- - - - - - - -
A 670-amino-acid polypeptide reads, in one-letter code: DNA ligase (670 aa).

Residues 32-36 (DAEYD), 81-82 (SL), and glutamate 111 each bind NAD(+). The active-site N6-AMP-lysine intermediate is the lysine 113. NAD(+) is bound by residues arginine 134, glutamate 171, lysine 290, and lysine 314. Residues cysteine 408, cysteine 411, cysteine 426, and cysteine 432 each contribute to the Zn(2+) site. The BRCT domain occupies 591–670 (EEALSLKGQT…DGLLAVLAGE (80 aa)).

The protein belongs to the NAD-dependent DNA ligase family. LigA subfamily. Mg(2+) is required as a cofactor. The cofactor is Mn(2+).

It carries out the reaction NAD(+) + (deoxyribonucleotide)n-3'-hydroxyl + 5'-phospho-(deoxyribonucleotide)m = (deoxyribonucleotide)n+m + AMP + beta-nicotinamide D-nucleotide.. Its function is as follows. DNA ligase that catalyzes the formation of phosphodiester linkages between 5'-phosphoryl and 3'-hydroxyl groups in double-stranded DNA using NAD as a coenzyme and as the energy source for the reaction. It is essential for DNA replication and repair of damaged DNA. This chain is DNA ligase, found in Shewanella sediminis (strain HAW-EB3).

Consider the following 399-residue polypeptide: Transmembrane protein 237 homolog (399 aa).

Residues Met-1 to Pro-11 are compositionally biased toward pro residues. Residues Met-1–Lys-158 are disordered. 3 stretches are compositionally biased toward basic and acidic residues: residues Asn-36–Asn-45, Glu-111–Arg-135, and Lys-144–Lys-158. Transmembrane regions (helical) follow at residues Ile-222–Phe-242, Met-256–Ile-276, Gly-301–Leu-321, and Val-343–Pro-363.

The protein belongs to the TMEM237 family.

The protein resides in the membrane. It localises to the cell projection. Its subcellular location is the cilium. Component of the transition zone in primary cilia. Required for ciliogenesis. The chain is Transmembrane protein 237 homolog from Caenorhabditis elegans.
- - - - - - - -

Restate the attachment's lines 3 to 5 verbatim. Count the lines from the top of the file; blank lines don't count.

The protein belongs to the NAD-dependent DNA ligase family. LigA subfamily. Mg(2+) is required as a cofactor. The cofactor is Mn(2+).

It carries out the reaction NAD(+) + (deoxyribonucleotide)n-3'-hydroxyl + 5'-phospho-(deoxyribonucleotide)m = (deoxyribonucleotide)n+m + AMP + beta-nicotinamide D-nucleotide.. Its function is as follows. DNA ligase that catalyzes the formation of phosphodiester linkages between 5'-phosphoryl and 3'-hydroxyl groups in double-stranded DNA using NAD as a coenzyme and as the energy source for the reaction. It is essential for DNA replication and repair of damaged DNA. This chain is DNA ligase, found in Shewanella sediminis (strain HAW-EB3).

Consider the following 399-residue polypeptide: Transmembrane protein 237 homolog (399 aa).